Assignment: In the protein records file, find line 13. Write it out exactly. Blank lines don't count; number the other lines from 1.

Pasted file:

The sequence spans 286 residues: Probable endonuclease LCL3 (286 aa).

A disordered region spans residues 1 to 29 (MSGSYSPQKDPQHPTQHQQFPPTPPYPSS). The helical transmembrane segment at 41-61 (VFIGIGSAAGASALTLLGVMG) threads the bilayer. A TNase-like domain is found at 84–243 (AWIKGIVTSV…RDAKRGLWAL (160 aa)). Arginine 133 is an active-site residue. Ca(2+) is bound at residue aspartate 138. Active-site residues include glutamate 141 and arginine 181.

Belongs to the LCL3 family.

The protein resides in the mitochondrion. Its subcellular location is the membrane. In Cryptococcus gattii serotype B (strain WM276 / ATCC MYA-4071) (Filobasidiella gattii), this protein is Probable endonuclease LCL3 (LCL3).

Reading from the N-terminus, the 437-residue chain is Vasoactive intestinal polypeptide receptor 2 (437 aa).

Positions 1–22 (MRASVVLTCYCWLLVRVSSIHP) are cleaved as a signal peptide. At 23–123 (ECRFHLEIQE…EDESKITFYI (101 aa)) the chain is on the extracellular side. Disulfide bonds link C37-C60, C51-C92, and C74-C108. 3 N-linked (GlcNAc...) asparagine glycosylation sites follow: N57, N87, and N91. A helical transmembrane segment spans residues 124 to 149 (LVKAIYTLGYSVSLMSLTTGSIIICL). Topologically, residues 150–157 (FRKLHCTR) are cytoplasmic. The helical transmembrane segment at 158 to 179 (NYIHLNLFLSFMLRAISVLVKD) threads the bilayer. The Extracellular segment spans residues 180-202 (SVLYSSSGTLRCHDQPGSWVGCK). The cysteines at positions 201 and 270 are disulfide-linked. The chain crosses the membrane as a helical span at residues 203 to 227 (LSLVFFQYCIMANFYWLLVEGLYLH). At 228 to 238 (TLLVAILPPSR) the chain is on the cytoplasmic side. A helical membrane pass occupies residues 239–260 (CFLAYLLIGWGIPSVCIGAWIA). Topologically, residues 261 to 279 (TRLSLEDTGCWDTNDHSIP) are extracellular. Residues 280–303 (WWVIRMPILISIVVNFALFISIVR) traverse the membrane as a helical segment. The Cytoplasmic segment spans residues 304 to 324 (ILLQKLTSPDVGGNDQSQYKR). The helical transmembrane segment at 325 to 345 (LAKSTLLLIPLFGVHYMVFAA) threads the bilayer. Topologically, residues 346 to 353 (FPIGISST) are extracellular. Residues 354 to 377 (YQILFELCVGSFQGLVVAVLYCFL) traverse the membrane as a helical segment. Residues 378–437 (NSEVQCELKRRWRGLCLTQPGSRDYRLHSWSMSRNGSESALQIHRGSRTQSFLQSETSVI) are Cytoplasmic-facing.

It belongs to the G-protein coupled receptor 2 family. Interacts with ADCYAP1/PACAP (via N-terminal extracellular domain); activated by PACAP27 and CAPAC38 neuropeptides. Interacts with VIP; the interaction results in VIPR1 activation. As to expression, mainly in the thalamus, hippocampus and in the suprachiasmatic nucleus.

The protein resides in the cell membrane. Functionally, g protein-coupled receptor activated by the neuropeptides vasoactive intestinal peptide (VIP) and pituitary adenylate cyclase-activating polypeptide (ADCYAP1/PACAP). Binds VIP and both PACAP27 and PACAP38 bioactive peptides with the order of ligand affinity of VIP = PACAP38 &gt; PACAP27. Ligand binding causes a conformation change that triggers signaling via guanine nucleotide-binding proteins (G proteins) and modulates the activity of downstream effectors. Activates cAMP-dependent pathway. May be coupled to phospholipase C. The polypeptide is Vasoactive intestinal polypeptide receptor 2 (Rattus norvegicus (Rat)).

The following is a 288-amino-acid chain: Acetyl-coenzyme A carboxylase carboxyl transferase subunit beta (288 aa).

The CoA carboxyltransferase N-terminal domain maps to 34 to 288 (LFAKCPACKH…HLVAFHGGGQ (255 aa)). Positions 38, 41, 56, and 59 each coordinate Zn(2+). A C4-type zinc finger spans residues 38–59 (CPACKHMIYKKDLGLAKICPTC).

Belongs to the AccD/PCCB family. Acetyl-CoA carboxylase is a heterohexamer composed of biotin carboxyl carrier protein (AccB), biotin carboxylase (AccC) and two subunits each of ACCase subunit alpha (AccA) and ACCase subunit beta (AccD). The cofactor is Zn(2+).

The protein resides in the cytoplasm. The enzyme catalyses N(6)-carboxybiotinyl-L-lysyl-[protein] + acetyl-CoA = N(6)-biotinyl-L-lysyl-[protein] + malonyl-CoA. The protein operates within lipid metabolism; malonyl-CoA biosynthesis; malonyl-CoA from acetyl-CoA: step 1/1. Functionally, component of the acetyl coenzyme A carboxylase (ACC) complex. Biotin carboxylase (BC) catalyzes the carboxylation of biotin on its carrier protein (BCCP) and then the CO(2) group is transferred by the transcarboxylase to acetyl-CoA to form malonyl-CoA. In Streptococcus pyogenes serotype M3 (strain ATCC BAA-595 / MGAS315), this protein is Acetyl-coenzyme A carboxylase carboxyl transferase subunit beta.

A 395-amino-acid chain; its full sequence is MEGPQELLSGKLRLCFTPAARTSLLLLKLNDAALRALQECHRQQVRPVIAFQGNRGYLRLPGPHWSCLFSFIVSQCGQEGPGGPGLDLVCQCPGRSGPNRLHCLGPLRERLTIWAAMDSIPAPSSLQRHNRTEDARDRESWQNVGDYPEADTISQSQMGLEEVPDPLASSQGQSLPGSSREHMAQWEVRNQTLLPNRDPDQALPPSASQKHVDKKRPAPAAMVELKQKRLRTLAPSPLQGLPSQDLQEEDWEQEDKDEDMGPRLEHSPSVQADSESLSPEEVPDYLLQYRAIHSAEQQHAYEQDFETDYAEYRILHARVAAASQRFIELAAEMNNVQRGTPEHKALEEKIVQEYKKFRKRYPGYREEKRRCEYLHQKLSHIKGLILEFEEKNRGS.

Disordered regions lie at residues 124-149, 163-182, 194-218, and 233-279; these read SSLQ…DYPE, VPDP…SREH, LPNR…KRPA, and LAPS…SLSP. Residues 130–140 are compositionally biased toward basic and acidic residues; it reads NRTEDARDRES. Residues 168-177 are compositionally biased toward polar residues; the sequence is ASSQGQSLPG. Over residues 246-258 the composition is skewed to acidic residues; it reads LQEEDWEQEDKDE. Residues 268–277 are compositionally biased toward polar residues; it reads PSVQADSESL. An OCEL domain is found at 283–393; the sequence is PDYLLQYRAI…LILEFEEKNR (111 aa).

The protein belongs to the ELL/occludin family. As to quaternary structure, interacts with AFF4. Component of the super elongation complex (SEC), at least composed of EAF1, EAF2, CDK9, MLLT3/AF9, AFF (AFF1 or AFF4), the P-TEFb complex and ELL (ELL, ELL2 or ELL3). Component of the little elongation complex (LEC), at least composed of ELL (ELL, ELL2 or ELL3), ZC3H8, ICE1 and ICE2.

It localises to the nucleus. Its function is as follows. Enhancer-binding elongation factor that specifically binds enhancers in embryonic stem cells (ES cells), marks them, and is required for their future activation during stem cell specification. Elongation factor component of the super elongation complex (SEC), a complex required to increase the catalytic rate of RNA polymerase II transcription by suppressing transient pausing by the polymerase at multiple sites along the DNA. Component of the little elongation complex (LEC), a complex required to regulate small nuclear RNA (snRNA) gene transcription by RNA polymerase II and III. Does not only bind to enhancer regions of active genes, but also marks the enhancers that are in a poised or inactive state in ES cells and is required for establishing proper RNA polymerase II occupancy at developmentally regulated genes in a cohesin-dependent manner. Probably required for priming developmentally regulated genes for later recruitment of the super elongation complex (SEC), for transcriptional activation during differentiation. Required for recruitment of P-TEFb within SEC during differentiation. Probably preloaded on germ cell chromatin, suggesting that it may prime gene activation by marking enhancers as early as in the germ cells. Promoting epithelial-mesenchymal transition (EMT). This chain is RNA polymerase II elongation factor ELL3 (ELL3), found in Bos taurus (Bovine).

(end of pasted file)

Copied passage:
A 395-amino-acid chain; its full sequence is MEGPQELLSGKLRLCFTPAARTSLLLLKLNDAALRALQECHRQQVRPVIAFQGNRGYLRLPGPHWSCLFSFIVSQCGQEGPGGPGLDLVCQCPGRSGPNRLHCLGPLRERLTIWAAMDSIPAPSSLQRHNRTEDARDRESWQNVGDYPEADTISQSQMGLEEVPDPLASSQGQSLPGSSREHMAQWEVRNQTLLPNRDPDQALPPSASQKHVDKKRPAPAAMVELKQKRLRTLAPSPLQGLPSQDLQEEDWEQEDKDEDMGPRLEHSPSVQADSESLSPEEVPDYLLQYRAIHSAEQQHAYEQDFETDYAEYRILHARVAAASQRFIELAAEMNNVQRGTPEHKALEEKIVQEYKKFRKRYPGYREEKRRCEYLHQKLSHIKGLILEFEEKNRGS.